In India, students under the age of 16 who are going back to school this month will notice some significant changes to their curriculum. the Indian education system has recently come under scrutiny for removing essential chapters on water conservation and air pollution.
India removes environmental topics from Syllabus
The decision to remove chapters related to water conservation and air pollution has raised concerns about the country's commitment to environmental education. These topics considered vital to fostering sustainable practices and addressing pressing global challenges, have been deemed irrelevant and removed from the syllabus, Nature has reported.
The changes affect an estimated 134 million students aged 11-18 who attend Indian schools. The National Council for Educational Research and Training (NCERT), which is responsible for developing the curriculum and textbooks, recently released the updated textbooks for the academic year beginning in May, providing a clearer understanding of the scope of these modifications.
Educators and researchers have expressed dismay and dismay at the removal of these chapters. The study of water conservation and air pollution is crucial to developing an understanding of environmental challenges and fostering responsible resource management.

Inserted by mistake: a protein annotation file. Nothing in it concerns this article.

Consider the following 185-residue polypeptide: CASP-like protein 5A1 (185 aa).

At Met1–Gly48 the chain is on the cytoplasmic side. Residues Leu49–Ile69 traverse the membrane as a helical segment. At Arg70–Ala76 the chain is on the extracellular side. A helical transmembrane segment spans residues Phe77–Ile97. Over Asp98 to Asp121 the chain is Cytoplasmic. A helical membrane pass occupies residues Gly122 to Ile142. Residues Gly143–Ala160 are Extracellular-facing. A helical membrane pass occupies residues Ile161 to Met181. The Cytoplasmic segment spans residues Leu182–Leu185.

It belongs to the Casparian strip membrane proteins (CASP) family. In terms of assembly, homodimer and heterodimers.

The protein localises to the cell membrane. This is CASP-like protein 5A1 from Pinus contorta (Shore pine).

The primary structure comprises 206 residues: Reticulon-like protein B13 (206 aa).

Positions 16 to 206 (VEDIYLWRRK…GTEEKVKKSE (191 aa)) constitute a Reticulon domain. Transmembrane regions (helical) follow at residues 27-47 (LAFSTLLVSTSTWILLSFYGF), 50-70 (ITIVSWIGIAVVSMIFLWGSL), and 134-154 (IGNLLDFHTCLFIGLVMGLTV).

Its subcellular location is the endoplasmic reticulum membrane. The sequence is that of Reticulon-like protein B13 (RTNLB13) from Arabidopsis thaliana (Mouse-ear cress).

Experts, including Jonathan Osborne of Stanford University, have emphasized the importance of these issues. They argue that evolution is a fundamental concept in biology, and removing it from the curriculum makes it difficult for students to fully understand the subject.
India's National Council for Educational Research and Training (NCERT) has made changes to the curriculum were reportedly based on factors such as content overlap, difficulty level, and relevance, with the intention of promoting experiential learning and creativity.
Originally introduced as a temporary measure in response to the challenges posed by online learning during the COVID-19 pandemic, the recent textbook release indicates that these amendments will remain in effect for the next two academic years, aligning with education policy. India's revised version approved in July 2020.
The removal of the chapters on water conservation and air pollution from the Indian curriculum has sparked a heated debate among educators, researchers, and the scientific community.
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